Super Prime: Life at the top

Spotlight: Prime London & Country 2017
 
Life at the top

26 April 2017 - Frances Clacy

We investigate the performance and outlook of the £10 million-plus market in Central London, the private estates of the Home Counties, and the country estate.

 

Central London

The top end of the prime London market is one of the most exclusive in the world. Like much of the rest of the prime market, it has seen prices adjust to a new environment. Properties worth more than £10 million have seen prices fall by a little over 15% since the 2014 peak of the market. But it continues to attract significant investment.

Our analysis shows there were around 120 sales of property worth more than £10 million in London in 2016. While transactions were a little down on the previous year, slightly more was spent on these properties. In fact, some £2.5 billion of property worth more than £10 million sold last year, of which £1.5 billion was invested in properties worth more than £20 million, where each square foot of living accommodation costs more than £3,600 on average.

During the past five years, almost £14 billion has been spent in the £10 million-plus market, across a combination of established addresses and new-build developments, such as One Hyde Park, Holland Green and Cornwall Terrace.

In that period, more than £500 million was spent  on properties worth more than £10 million in Eaton Square. In addition, there were four other addresses (Avenue Road, Chester Square, Belgrave Square and Tregunter Road), where investment at this end of the market was more than £200 million, contributing  to a spend of more than £1.5 billion in super prime property at just five addresses. A further £650 million was invested by buyers of super prime housing at Cadogan Square, Chesham Place, Lowndes Square, Ilchester Place and Princes Gate.

This reflects the ongoing appeal of trophy homes  in central London’s most exclusive locations. But it’s not the only show in town. 

 

 
Super prime: Private estates of the Home Counties

Private estates of the Home Counties

The private estate markets of the Home Counties, epitomised by the neighbourhoods of St Georges Hill and Wentworth, in Surrey, have similar characteristics to prime central London. The stock is rarefied and the buyer profiles have strong likenesses. But their housing markets have their own microclimate. When it is hot, it is hot. And when it is cold, it can be pretty chilly.

Part of that volatility is because the value of many properties is dictated by their value as a development plot. Indeed, over the past five years, of the 116 sales  in St Georges Hill, 45 were sold as development plots.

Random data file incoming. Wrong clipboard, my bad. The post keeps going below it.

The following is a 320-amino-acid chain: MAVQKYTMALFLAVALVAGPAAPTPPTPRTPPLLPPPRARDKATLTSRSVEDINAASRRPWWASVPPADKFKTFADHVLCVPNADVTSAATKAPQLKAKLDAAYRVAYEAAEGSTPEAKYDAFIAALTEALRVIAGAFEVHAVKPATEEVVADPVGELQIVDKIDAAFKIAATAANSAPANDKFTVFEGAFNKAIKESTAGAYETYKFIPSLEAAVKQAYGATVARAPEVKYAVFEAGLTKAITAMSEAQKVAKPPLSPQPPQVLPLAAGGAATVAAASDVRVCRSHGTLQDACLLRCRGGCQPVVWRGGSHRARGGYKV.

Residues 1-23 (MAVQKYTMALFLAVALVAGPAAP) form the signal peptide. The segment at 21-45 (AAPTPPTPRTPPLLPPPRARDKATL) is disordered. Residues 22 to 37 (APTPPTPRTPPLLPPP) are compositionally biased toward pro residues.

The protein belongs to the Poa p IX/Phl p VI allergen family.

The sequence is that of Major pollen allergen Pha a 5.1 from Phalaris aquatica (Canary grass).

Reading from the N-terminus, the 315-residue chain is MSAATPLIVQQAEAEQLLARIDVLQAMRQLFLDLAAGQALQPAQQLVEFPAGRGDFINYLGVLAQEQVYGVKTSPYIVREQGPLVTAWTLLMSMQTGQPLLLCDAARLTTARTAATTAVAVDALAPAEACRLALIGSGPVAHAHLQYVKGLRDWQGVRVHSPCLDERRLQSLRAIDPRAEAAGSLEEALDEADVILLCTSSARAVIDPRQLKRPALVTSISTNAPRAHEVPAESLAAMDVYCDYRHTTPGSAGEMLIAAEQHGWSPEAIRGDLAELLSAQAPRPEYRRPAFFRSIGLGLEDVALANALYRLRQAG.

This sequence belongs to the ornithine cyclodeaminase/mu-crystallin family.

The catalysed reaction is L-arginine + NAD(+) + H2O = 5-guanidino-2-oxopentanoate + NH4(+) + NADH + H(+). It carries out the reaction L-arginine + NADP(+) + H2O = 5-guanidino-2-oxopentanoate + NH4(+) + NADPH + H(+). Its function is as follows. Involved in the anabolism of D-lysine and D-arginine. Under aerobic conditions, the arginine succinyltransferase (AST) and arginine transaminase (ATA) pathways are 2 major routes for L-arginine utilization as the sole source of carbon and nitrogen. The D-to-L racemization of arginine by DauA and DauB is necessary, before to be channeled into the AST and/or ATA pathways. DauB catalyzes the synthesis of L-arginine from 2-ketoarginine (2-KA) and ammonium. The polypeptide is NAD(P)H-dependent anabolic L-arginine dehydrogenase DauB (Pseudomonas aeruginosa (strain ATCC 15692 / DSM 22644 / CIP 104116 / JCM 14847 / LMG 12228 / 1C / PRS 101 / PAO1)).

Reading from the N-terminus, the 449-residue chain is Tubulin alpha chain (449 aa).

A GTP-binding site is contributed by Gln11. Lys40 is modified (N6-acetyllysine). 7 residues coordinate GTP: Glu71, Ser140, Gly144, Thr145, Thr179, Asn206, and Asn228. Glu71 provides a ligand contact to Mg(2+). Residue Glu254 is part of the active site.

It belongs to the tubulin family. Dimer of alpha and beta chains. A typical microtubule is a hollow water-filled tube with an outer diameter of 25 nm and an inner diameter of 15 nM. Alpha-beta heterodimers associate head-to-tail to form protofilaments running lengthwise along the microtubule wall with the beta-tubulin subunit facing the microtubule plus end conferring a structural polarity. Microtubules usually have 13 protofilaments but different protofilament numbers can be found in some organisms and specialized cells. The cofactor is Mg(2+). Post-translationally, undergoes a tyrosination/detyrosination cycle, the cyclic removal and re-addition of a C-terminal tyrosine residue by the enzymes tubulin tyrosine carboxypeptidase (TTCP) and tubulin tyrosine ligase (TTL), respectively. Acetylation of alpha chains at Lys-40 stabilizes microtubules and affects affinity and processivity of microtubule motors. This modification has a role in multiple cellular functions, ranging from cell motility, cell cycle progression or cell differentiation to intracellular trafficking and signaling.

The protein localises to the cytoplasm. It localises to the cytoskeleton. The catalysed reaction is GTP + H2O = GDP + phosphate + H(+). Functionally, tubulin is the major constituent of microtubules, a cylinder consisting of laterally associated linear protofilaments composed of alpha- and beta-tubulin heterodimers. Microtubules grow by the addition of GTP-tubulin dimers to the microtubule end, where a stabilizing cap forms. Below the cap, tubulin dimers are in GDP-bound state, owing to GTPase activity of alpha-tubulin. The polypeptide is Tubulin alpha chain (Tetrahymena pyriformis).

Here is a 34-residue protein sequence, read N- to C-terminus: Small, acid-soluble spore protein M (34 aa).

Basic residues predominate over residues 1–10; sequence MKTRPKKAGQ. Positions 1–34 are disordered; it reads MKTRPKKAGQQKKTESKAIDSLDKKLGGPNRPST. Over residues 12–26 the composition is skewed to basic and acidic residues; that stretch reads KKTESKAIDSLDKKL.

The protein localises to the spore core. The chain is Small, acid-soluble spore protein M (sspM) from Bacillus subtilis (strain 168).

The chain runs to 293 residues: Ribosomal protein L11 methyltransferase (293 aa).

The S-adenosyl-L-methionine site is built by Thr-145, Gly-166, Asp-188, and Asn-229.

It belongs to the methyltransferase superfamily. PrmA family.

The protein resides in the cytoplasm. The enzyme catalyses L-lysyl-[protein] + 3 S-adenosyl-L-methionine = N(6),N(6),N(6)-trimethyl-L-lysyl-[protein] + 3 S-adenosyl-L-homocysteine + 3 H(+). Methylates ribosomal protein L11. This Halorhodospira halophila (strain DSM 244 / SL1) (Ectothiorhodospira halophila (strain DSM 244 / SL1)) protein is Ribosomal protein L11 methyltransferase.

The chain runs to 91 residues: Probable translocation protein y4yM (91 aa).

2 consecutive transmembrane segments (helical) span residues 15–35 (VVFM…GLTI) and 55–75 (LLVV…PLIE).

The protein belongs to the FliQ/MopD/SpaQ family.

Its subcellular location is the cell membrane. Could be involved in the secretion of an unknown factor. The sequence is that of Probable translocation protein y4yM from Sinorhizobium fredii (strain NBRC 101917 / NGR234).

Like London, the private estates of the Home Counties have been more exposed to a much less welcoming tax environment. That has meant prices have seen much bigger adjustments than elsewhere  in the country market. 

As a consequence, prices have fallen by 20% since the stamp duty changes of December 2014 were announced, meaning they are now back to just  3.8% above the level they were in 2007.

That period of adjustment has resulted in  relatively low transaction levels, which is typified by  the experience of St Georges Hill. Whereas more  than £160 million of property was transacted in both  2012 and 2013, that fell to £71 million in 2014 and  £67 million in 2015. 

In 2016, that figure increased to more than  £110 million as the market continued to adjust to the new realities. Despite this improvement, underlying caution meant that the market for redevelopment remained subdued and quality became all-important. As always, the best property continued to sell.  There were four sales of more than £10 million last year, of which one was the highest-ever price achieved on the Hill. Yet, on average, final sales prices were  14% below their guide.

 

 
Super prime: The country estate

The country estate

Even compared to the ultra-prime flats and houses of central London, the market for private country estates would be considered specialised. The assets are  a unique combination of some of the country’s finest country houses, accompanying cottages, and a sizeable acreage of farmland and woodland, together with associated sporting rights.

They come to the market infrequently, while buyers are hard to categorise – domestic and international, old and new wealth. All of them are incredibly discerning.

Value is largely determined by how each of the separate asset classes have performed, but the total value is usually more than the sum of its parts.

During the past 10 years, land has been the key driver of price growth, having risen in value by more than 150%, far outstripping the growth in the residential component, which has risen by just 7%. That has meant values have risen, on average, by 34% over this period.

However, with evidence that commercial farmland values have peaked, growth is being driven by scarcity and amenity. Those factors tend to be reflected in the marriage value between the assets – the sum to own  the whole package rather than just its components.

While that sum will vary depending on the attributes of each estate, in the bull markets of late 2006 and early 2007 it added an average of 19% to the total value. Since the market bottomed out in the first quarter of 2009, it has fluctuated between 9% and 12%.

In the past five years, by slightly outpacing growth  in the value of the underlying assets, it has risen by 39%, with 15% growth over the course of 2016. That reflects  a market where demand has picked up, but which is relatively scarce of stock.

In 2016, there were 29 £5 million-plus estate sales where the land area was at least 200 acres. Together, those assets had an aggregate value of £331,585,000.

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